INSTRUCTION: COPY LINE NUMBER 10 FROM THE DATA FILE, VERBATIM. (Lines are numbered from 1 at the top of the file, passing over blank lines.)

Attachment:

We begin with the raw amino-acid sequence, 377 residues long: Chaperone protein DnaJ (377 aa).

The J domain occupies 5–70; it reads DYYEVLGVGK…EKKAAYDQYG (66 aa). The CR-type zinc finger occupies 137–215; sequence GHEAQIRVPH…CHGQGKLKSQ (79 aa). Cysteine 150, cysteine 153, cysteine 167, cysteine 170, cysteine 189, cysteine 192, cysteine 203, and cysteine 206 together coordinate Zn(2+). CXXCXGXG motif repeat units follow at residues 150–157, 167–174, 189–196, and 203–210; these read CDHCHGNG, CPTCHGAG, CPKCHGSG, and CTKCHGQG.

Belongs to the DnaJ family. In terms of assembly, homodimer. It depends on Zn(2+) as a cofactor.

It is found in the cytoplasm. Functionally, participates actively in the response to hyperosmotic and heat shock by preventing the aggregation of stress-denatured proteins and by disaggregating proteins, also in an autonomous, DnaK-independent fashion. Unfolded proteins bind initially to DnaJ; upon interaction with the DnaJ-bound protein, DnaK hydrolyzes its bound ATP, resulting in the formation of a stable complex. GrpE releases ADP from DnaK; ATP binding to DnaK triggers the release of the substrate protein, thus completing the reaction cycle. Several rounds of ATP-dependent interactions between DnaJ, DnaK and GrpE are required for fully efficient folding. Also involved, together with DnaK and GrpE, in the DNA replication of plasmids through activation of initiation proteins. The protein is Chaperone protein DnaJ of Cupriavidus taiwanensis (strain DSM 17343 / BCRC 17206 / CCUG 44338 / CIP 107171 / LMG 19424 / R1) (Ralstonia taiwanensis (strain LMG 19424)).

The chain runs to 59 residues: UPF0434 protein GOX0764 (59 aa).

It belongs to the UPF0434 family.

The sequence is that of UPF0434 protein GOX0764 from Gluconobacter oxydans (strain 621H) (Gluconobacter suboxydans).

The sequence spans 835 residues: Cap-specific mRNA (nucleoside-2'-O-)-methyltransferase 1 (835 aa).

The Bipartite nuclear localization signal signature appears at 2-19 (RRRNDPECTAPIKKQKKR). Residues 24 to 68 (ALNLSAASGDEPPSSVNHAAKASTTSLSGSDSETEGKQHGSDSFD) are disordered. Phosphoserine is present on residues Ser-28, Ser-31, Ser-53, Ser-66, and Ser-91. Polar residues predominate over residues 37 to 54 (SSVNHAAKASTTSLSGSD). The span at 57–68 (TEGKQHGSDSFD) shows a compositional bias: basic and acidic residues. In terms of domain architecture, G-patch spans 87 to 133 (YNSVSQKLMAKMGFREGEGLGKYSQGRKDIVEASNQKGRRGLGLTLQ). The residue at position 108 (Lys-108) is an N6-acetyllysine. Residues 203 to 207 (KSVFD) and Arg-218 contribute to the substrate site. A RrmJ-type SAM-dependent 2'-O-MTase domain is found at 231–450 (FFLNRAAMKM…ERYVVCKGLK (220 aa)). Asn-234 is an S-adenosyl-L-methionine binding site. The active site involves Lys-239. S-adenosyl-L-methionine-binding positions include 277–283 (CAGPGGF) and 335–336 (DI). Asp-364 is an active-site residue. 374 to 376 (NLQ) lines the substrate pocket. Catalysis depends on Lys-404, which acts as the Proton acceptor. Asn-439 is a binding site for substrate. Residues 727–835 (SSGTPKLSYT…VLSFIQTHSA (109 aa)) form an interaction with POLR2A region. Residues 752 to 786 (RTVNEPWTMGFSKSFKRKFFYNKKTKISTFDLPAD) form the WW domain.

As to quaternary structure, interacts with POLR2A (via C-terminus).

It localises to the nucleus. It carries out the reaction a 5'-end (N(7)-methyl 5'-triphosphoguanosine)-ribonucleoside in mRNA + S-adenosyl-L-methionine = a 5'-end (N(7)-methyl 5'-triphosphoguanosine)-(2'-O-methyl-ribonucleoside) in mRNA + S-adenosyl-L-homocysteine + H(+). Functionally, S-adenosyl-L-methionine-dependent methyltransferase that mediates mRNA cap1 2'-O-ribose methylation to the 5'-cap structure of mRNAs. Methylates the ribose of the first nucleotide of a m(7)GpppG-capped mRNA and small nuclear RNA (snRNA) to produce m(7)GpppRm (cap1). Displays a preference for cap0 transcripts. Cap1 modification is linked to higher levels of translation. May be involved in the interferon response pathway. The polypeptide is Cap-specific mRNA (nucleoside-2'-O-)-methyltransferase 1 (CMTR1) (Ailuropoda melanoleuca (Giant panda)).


As to quaternary structure, interacts with POLR2A (via C-terminus).